Initially, my therapist said that it wasn’t personal, that there was no commentary on my housekeeping skills woven into the fibers of the couch cover.

I’m torn, of course, because it is personal.  It’s a reflection of their disdain for our chosen animal companion, their choice to subscribe to the lifestyle of Extreme Allergic Reaction, and their preference for anxiety over family.  I don’t want to lose our local, free babysitting services, along with the family connections.  I don’t want my children to know the fuming rage I have towards those patio chairs and what they represent.

But I can’t make them feel comfortable in our home, can’t make them understand the lunacy of their proceedings, can’t make them realize it’s all manufactured bullshit.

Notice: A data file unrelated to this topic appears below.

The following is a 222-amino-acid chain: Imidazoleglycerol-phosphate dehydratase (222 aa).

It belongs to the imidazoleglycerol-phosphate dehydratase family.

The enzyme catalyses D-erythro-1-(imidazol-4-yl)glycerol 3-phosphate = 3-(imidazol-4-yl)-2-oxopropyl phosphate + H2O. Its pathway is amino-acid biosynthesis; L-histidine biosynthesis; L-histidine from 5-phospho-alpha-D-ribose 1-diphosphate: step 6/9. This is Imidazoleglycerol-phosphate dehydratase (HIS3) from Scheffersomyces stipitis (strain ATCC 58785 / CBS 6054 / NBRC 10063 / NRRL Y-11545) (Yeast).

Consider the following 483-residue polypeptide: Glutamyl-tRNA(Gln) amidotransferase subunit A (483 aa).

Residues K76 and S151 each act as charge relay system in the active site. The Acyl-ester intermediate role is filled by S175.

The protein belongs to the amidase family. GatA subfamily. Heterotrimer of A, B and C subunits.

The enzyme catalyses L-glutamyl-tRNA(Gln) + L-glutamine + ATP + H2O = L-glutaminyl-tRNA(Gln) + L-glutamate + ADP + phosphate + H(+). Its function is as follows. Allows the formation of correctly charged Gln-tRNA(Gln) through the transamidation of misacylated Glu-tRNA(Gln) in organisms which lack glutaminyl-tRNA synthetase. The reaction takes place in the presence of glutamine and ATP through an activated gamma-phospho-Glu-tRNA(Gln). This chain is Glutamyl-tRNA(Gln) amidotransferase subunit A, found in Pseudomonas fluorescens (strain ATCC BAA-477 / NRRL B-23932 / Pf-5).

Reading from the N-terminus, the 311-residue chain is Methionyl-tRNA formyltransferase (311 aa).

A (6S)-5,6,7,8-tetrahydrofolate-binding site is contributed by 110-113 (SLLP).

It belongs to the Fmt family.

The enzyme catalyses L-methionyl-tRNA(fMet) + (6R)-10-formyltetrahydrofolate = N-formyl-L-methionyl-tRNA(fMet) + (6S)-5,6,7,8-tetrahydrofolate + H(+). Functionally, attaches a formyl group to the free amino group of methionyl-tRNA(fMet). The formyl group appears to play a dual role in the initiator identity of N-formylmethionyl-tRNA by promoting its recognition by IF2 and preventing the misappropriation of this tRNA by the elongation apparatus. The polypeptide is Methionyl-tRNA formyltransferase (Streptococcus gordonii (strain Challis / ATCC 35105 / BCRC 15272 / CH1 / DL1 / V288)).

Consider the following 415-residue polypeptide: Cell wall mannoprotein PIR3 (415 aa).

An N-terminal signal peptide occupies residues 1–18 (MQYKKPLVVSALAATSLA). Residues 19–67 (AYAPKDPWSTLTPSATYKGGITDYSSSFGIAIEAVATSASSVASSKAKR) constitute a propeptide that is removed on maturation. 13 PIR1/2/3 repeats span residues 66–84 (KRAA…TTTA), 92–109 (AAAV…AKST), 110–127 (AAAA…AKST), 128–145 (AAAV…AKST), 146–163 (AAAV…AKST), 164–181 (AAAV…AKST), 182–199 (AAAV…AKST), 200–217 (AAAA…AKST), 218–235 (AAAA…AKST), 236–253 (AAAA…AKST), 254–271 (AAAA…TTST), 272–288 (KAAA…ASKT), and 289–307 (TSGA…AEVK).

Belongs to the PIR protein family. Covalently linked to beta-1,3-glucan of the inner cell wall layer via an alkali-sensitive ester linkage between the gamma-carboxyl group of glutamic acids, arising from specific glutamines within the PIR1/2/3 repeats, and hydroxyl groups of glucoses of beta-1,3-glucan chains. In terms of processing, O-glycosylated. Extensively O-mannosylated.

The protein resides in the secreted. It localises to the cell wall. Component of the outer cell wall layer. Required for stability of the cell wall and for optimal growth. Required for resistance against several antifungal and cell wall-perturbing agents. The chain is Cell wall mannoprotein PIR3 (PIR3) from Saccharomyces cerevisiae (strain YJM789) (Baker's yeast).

So we accept their limitations, we accept them into our home, and help them unload their fucking patio chairs.  We roll out the allergy red carpet.  Am I putting a blanket on the couch for them, as my therapist predicted?

Not yet, but I’m this close to putting a “decontamination in progress” sign on the front door and supplying them with hazmat suits as a gesture of my good will and understanding.

Either that, or lighting a bag of dog hair on fire on their front step.

When it comes down to the reality, it’s not just my sister-in-law who’s sick.  They’re all feeding into the illness.  Before I asked my neighbor if I could wash our laundry at her house, my husband approached his other sister, one who lives less than 50 yds away, to see if she could help us out. Mr. Apron made the mistake of explaining why his parents had refused our request.

She, too, refused, siding with my parents-in-law, citing the obvious about her sister, “She’s sick.”

Yes, she is, we agreed, but not in the way you think.